Never one to let a contentious issue miss her magic wand of reason, Orange County Mayor Teresa Jacobs today released a statement – and an apparent "My Word" Orlando Sentinel column for future publishing – late in today's primary news cycle. At issue, of course, is the fairly explosive (by local standards) fight to ensure earned sick time for Orange County workers at mid-to-large sized companies. We've covered the initiative in earnest before, but yesterday's revelation that the folks at Organize Now and Citizens for a Greater Orange County had surpassed expectations and actually achieved their ballot goal to get the issue on the Nov. 6 ballot has caused Jacobs – who probably sunburns easily? – to come in from the pool and type a missive declaring that she in no way wants it to look like she supports helping the underpaid. It's all about big business, see, as that's where the tax dollars to build the toll roads come from! Now, after being quoted in the Sentinel saying that she sees a path for sick days to the ballot, we're in serious backpedal mode. How far back? Like change-the-county-charter back. Let's see how this sort of above-the-law posturing floats, shall we? Jacobs' rant is below:
August 14, 2012
MY WORD: Teresa Jacobs, Orange County Mayor
There is considerable confusion about the petition drive for a sick-leave ordinance. In answering a reporter’s question last week, I unwittingly added to it.
Allow me to clarify my position and the petition process. I do not support this measure, as I’ve consistently said.
Now is hardly the time to increase costs for companies struggling to stay afloat in this harsh economy. Employers face enough regulations and economic challenges without government micro-managing their personnel policies. Orange County also would be the only county in the state with mandated paid sick days. This would put us at a disadvantage when competing with surrounding counties for new businesses, and also could cost us existing businesses.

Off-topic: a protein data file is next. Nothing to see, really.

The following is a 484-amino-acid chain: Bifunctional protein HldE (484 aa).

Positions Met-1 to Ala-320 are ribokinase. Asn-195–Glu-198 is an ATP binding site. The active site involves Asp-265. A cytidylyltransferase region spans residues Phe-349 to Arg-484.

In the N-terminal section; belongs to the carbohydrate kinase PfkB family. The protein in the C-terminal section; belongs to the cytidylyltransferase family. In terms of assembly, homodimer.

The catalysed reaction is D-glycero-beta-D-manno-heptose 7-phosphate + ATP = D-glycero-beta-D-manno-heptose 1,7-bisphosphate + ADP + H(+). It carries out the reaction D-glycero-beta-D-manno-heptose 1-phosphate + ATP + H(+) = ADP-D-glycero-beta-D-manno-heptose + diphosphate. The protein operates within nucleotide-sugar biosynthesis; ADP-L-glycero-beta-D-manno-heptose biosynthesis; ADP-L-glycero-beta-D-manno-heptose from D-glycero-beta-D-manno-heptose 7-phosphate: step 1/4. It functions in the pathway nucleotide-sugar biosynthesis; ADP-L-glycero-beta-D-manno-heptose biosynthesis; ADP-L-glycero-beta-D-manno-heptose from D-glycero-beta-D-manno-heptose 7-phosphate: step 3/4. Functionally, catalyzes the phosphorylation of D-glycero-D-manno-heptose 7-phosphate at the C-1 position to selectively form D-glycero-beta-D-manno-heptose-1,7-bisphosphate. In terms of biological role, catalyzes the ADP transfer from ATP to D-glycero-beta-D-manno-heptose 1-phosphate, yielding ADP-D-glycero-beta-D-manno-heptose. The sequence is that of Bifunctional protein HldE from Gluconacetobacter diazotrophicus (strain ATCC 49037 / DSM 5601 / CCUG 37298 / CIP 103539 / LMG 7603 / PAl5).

Further, Orange County Government is in no position to become a de facto human resources department for thousands of private employers. We are already struggling to maintain services in the face of large budget cuts I’ve had to enact since taking office. However, I also have a duty to follow the county charter.
The charter sets requirements for those petitioning for the enactment of an ordinance. The required number of signatures must be gathered and certified by the Supervisor of Elections. Next, the Board of County Commissioners must hold a public hearing within 30 days. The Board has only two options at that hearing. It can enact the ordinance. If not, it must adopt a resolution putting the ordinance before voters in the next referendum which occurs at least 45 days after the resolution is approved.
According to the County Charter, the Board cannot reject the ordinance, and also vote to keep it off the ballot.
A reporter asked me last Tuesday if the ordinance could appear on the Nov. 6 ballot if the petitions were gathered and certified by the end of last week. I said it likely would.
Some incorrectly interpreted that as an endorsement of the ordinance. I simply was referring to the timeframe laid out in the charter.
Lastly, the Supervisor of Elections plays a role in this process because he determines the deadline for sending ballots to the printer. Federal law requires that he do this in time to get the ballots back and mailed out 45 days before the election.
As our Charter is currently written, it is conceivable that our Board could be forced to adopt a resolution directing the Supervisor of Elections to place a petition initiative on the ballot without providing the Supervisor adequate time to comply with the Federal timeframes. For this reason, I will be proposing a charter amendment to address this potential problem.
I hope this clears up any confusion regarding my position on this issue and our Board's obligation under the county charter.
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